The RFBAQ has sourced funding to provide 38 mobile phone boosters for 38 Rural Fire Brigade Stations.
There are 28,000+ brigade members in 1,400+ Rural Fire Brigades that defend 93% of Queensland and to them communication is vital.
Poor communication can lead to delayed response times and may put property and life at risk.
Mobile phones are a vital communication source for many volunteers, though in areas of poor signal quality a booster can have an enormous positive impact.
This project will supply stationary mobile signal boosters by positioning 2 in each Rural Fire Service Queensland (RFSQ) area (19 areas, for a total of 38 devices).
The Telstra signal will be boosted, increasing voice quality, data speeds and battery life.
These units will be mounted within select Rural Fire Brigade stations / sheds (as decided on by the local RFSQ Inspector and local RFBAQ Representative).
What is it?
Mobile phone boosters enhance mobile coverage. If there is not coverage at all they will not work.
Fitting the units will mean that the rural fire brigade station to which it is attached can be a hub where mobile phones will work.
Which device has been chosen?
The choosen device is the Cel-Fi Go Stationary. This device is easily installed, with an external antenna mounted on a rural fire brigade’s shed, the device itself mounted inside, and an internal antennae for signal distribution. All necessary leads will be included.
Why have it?
In times of fire, rural fire brigade stations are used as staging areas and incident control posts. Having a mobile phone booster will provide a greater level of phone and data coverage for bushfire mapping tablets, mobile phone and the uploading/downloading of data.
In times of flood, many rural fire brigade stations are used to support people who are either trapped on the highway by rising floodwaters or have moved to the Rural Fire Station as a safer place.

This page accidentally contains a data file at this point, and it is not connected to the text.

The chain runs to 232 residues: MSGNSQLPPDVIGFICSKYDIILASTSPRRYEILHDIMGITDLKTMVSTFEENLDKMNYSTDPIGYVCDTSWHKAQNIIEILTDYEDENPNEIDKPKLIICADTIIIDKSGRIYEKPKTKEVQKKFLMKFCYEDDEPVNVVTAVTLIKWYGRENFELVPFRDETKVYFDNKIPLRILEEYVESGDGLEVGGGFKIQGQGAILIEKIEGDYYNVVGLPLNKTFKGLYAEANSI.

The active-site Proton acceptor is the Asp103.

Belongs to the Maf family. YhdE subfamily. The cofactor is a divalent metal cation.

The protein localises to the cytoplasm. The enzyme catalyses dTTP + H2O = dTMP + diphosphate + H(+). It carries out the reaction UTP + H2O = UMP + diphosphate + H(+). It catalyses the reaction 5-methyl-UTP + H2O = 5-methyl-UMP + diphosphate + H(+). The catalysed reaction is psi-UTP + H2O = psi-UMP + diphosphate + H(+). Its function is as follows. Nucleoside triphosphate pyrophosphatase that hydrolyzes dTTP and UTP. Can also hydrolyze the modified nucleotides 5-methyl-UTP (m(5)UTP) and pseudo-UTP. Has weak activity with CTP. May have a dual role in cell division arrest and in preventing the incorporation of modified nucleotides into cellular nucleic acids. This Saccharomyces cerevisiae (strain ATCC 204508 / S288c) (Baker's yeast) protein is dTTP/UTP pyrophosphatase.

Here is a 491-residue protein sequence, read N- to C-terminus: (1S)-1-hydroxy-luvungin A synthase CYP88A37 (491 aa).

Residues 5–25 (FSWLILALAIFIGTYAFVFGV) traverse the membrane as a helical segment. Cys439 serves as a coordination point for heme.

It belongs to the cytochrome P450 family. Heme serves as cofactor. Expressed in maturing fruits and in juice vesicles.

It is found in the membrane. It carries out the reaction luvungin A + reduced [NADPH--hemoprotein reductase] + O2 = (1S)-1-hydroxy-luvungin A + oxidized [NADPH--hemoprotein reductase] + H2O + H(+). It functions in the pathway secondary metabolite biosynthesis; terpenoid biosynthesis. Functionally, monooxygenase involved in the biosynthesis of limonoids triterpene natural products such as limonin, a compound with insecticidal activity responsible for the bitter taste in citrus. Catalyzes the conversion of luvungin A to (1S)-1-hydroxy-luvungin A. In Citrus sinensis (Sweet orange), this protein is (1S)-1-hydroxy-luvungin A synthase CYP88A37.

A very good example of this is Broweena Rural Fire Brigade. It is on the road between two north / south highways, and in times of flood motorists get cut off from getting through to Maryborough.
Broweena RFB opens up their station for these displaced people and provides them with a safer place until the road again becomes passable. Broweena RFB has a fixed mobile phone booster on their station and this allows for stranded people to be able to use their phones and data.
During times of disaster, whether it be fire, flood or cyclone, people gravitate to and use rural fire brigade stations. These 38 facility improvements will ensure better connectivity.
What carrier signal will be boosted?
The units are locked to the Telstra network, who is the major carrier in rural areas and it is also the brand that the Rural Fire Service is using in rural fire brigade command vehicles and light attacks.
Who are they for?
Registered Rural Fire Brigades with stations/sheds who have limited mobile phone coverage and are staging areas or community hubs in times of disaster.
There are 2 units allocated for each of the 19 RFSQ Areas. (Emerald and Barcaldine are 2 separate RFSQ Areas even if the fire service are unwilling to acknowledge this fact).
How do brigades apply?
Brigade 1st Officers or brigade secretaries can contact either their local RFBAQ Representative or their local RFSQ Area Inspector. These two people will work together to agree on the best place for the units and also compile a list of brigades with a demonstrated need should the scheme prove popular.
If there is a larger demand for devices than the current 38, the RFBAQ will approach RFSQ about procuring more units.
Where do the approved units get sent?
If your brigade is approved for a unit the RFBAQ can post it directly to the brigade, the RFSQ Area Office or the RFBAQ Rep. That will be a local decision.
Who arranges to have the units fitted?
Each RFSQ Area Office will arrange for instillation of the approved units.
Have more questions?